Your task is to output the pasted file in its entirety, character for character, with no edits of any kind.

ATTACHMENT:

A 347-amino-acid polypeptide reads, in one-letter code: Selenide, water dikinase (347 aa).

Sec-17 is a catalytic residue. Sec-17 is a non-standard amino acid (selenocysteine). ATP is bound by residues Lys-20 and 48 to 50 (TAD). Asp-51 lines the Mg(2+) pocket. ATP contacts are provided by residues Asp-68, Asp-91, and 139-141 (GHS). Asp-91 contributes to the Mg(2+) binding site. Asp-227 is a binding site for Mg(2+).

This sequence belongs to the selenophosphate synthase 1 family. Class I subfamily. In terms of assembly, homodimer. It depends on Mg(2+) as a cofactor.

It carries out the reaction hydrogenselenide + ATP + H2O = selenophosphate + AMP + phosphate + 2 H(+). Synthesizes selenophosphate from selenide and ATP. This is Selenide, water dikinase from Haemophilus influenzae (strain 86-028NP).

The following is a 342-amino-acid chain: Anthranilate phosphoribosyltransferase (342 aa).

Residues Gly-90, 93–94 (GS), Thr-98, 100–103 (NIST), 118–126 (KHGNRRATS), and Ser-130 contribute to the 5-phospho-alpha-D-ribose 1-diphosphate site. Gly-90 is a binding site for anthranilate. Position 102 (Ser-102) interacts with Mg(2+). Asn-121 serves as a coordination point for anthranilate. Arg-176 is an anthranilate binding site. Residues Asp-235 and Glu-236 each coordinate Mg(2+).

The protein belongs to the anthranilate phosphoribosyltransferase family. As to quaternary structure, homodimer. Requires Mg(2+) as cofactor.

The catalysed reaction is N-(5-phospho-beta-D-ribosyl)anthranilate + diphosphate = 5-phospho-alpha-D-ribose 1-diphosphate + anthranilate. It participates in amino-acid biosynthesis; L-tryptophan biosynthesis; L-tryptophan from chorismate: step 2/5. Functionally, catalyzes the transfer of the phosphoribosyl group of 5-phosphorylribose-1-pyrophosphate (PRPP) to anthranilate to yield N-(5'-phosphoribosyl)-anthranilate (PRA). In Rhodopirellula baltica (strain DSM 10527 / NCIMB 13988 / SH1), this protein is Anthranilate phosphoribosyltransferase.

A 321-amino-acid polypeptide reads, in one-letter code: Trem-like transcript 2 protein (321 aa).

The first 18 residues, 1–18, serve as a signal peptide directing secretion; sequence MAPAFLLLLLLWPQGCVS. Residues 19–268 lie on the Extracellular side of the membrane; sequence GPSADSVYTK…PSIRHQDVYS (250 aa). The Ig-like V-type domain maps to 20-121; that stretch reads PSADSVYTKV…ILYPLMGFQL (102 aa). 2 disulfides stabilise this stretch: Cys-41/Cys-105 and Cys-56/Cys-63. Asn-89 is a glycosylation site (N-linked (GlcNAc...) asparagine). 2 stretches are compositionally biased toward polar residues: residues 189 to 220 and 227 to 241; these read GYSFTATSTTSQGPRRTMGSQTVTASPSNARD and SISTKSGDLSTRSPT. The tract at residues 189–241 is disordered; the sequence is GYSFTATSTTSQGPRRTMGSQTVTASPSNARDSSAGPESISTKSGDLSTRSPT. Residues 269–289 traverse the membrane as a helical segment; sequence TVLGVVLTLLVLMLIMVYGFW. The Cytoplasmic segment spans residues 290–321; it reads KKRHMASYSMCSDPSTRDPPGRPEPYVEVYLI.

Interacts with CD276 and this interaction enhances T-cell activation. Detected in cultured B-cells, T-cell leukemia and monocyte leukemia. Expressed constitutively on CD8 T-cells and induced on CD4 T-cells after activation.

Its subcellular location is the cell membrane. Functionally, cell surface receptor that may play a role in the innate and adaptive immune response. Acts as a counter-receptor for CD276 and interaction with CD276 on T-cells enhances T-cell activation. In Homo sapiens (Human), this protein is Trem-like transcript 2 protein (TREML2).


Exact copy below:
A 347-amino-acid polypeptide reads, in one-letter code: Selenide, water dikinase (347 aa).

Sec-17 is a catalytic residue. Sec-17 is a non-standard amino acid (selenocysteine). ATP is bound by residues Lys-20 and 48 to 50 (TAD). Asp-51 lines the Mg(2+) pocket. ATP contacts are provided by residues Asp-68, Asp-91, and 139-141 (GHS). Asp-91 contributes to the Mg(2+) binding site. Asp-227 is a binding site for Mg(2+).

This sequence belongs to the selenophosphate synthase 1 family. Class I subfamily. In terms of assembly, homodimer. It depends on Mg(2+) as a cofactor.

It carries out the reaction hydrogenselenide + ATP + H2O = selenophosphate + AMP + phosphate + 2 H(+). Synthesizes selenophosphate from selenide and ATP. This is Selenide, water dikinase from Haemophilus influenzae (strain 86-028NP).

The following is a 342-amino-acid chain: Anthranilate phosphoribosyltransferase (342 aa).

Residues Gly-90, 93–94 (GS), Thr-98, 100–103 (NIST), 118–126 (KHGNRRATS), and Ser-130 contribute to the 5-phospho-alpha-D-ribose 1-diphosphate site. Gly-90 is a binding site for anthranilate. Position 102 (Ser-102) interacts with Mg(2+). Asn-121 serves as a coordination point for anthranilate. Arg-176 is an anthranilate binding site. Residues Asp-235 and Glu-236 each coordinate Mg(2+).

The protein belongs to the anthranilate phosphoribosyltransferase family. As to quaternary structure, homodimer. Requires Mg(2+) as cofactor.

The catalysed reaction is N-(5-phospho-beta-D-ribosyl)anthranilate + diphosphate = 5-phospho-alpha-D-ribose 1-diphosphate + anthranilate. It participates in amino-acid biosynthesis; L-tryptophan biosynthesis; L-tryptophan from chorismate: step 2/5. Functionally, catalyzes the transfer of the phosphoribosyl group of 5-phosphorylribose-1-pyrophosphate (PRPP) to anthranilate to yield N-(5'-phosphoribosyl)-anthranilate (PRA). In Rhodopirellula baltica (strain DSM 10527 / NCIMB 13988 / SH1), this protein is Anthranilate phosphoribosyltransferase.

A 321-amino-acid polypeptide reads, in one-letter code: Trem-like transcript 2 protein (321 aa).

The first 18 residues, 1–18, serve as a signal peptide directing secretion; sequence MAPAFLLLLLLWPQGCVS. Residues 19–268 lie on the Extracellular side of the membrane; sequence GPSADSVYTK…PSIRHQDVYS (250 aa). The Ig-like V-type domain maps to 20-121; that stretch reads PSADSVYTKV…ILYPLMGFQL (102 aa). 2 disulfides stabilise this stretch: Cys-41/Cys-105 and Cys-56/Cys-63. Asn-89 is a glycosylation site (N-linked (GlcNAc...) asparagine). 2 stretches are compositionally biased toward polar residues: residues 189 to 220 and 227 to 241; these read GYSFTATSTTSQGPRRTMGSQTVTASPSNARD and SISTKSGDLSTRSPT. The tract at residues 189–241 is disordered; the sequence is GYSFTATSTTSQGPRRTMGSQTVTASPSNARDSSAGPESISTKSGDLSTRSPT. Residues 269–289 traverse the membrane as a helical segment; sequence TVLGVVLTLLVLMLIMVYGFW. The Cytoplasmic segment spans residues 290–321; it reads KKRHMASYSMCSDPSTRDPPGRPEPYVEVYLI.

Interacts with CD276 and this interaction enhances T-cell activation. Detected in cultured B-cells, T-cell leukemia and monocyte leukemia. Expressed constitutively on CD8 T-cells and induced on CD4 T-cells after activation.

Its subcellular location is the cell membrane. Functionally, cell surface receptor that may play a role in the innate and adaptive immune response. Acts as a counter-receptor for CD276 and interaction with CD276 on T-cells enhances T-cell activation. In Homo sapiens (Human), this protein is Trem-like transcript 2 protein (TREML2).